Dr. Anthony Walker installing an automated dendrometer on a Shagbark Hickory at ORNL. These devices take high frequency measurements of stem shrink and swell, providing data on wood growth and water transport through the tree. Credit: Dr. Jeff Warren.
Dr. Peter Thornton studies the interactions of land ecosystems with other components of the Earth's climate system including biogeochemical and physical land-atmosphere feedbacks, and interactions with human systems.
For the third consecutive year, Dr. Peter Thornton has been recognized for exceptional research.
North American Forest Dynamics (NAFD) attribution type layer illustrating the type of change event where all events from 1986-2010 were combined. Source: Schleeweis et al. (2020) https://doi.org/10.3334/ORNLDAAC/1799
The North American Forest Dynamics Attribution product provides information depicting forest change across 258 million ha of the conterminous U.S.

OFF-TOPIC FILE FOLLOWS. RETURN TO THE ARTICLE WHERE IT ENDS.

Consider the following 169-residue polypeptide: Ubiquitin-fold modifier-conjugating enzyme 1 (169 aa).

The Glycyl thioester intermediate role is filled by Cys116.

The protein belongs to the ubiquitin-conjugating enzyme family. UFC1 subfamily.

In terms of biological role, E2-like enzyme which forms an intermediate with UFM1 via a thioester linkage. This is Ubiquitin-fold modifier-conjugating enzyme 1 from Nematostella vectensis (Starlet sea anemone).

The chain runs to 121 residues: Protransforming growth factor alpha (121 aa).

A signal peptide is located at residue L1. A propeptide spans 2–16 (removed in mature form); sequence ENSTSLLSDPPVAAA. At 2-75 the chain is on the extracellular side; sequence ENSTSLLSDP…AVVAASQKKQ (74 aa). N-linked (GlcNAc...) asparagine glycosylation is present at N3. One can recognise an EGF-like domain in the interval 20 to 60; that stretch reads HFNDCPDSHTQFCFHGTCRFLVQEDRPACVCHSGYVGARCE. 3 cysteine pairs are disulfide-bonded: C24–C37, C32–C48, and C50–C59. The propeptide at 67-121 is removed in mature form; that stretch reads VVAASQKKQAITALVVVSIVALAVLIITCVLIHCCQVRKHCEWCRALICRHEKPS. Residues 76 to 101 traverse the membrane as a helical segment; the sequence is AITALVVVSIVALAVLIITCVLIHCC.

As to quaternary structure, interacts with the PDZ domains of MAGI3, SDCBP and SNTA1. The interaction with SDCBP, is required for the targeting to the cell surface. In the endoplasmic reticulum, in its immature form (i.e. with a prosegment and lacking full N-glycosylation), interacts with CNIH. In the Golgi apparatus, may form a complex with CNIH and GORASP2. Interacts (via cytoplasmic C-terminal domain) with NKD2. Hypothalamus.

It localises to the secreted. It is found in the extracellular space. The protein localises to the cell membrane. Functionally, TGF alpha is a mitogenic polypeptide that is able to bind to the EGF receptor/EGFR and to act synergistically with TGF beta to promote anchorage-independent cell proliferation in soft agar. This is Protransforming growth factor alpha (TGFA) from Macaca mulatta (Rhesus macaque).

Four variables for the same 3-hour timestep, December 8, 2015, 12:00 AM to 3:00 AM, a) precipitation flux (kg m-2 s-1) b) air temperature (K) c) shortwave radiation flux (W m-2) d) specific humidity. Source: western_USA_precipitation_3hr_2015-12.nc4
High-resolution climate data inputs are now available for 11 states in the western U.S.
Forested land in the western conterminous United States classified by priority for preservation to mitigate climate change, based on the spatial co-occurrence of vulnerability to drought and fire and potential carbon sequestration. Source: Buotte et al. 2020
Ranking of forest lands for preservation given net ecosystem productivity was derived from the Community Land Model.
A white spruce tree is instrumented with a hemispherical and field-stop photochemical reflectance index (PRI) sensor and point dendrometer at a northern treeline site along the Dalton Highway, Brooks Range, Alaska. Source: Eitel et al., 2020
Field measurements of white spruce photochemical reflectance and radial tree growth are available from the Arctic-Boreal Vulnerability Experiment (ABoVE).